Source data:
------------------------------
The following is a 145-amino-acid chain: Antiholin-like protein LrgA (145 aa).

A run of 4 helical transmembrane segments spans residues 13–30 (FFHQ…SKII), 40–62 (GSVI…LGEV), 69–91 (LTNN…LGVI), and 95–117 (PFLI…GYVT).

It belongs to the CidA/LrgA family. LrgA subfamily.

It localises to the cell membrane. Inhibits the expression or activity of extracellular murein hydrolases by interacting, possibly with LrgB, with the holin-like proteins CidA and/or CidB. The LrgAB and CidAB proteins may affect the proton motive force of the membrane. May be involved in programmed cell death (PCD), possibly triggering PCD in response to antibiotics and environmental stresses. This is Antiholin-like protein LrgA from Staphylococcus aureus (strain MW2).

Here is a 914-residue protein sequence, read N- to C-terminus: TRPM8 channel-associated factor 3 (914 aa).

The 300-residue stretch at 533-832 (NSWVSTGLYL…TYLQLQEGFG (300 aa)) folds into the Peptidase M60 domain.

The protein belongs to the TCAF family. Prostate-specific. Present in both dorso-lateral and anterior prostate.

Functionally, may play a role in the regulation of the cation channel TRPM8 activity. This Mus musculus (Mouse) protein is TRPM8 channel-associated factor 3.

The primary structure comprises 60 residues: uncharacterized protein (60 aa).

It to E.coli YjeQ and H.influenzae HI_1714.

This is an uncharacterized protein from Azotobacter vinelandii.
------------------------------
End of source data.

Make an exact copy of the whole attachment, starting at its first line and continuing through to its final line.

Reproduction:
The following is a 145-amino-acid chain: Antiholin-like protein LrgA (145 aa).

A run of 4 helical transmembrane segments spans residues 13–30 (FFHQ…SKII), 40–62 (GSVI…LGEV), 69–91 (LTNN…LGVI), and 95–117 (PFLI…GYVT).

It belongs to the CidA/LrgA family. LrgA subfamily.

It localises to the cell membrane. Inhibits the expression or activity of extracellular murein hydrolases by interacting, possibly with LrgB, with the holin-like proteins CidA and/or CidB. The LrgAB and CidAB proteins may affect the proton motive force of the membrane. May be involved in programmed cell death (PCD), possibly triggering PCD in response to antibiotics and environmental stresses. This is Antiholin-like protein LrgA from Staphylococcus aureus (strain MW2).

Here is a 914-residue protein sequence, read N- to C-terminus: TRPM8 channel-associated factor 3 (914 aa).

The 300-residue stretch at 533-832 (NSWVSTGLYL…TYLQLQEGFG (300 aa)) folds into the Peptidase M60 domain.

The protein belongs to the TCAF family. Prostate-specific. Present in both dorso-lateral and anterior prostate.

Functionally, may play a role in the regulation of the cation channel TRPM8 activity. This Mus musculus (Mouse) protein is TRPM8 channel-associated factor 3.

The primary structure comprises 60 residues: uncharacterized protein (60 aa).

It to E.coli YjeQ and H.influenzae HI_1714.

This is an uncharacterized protein from Azotobacter vinelandii.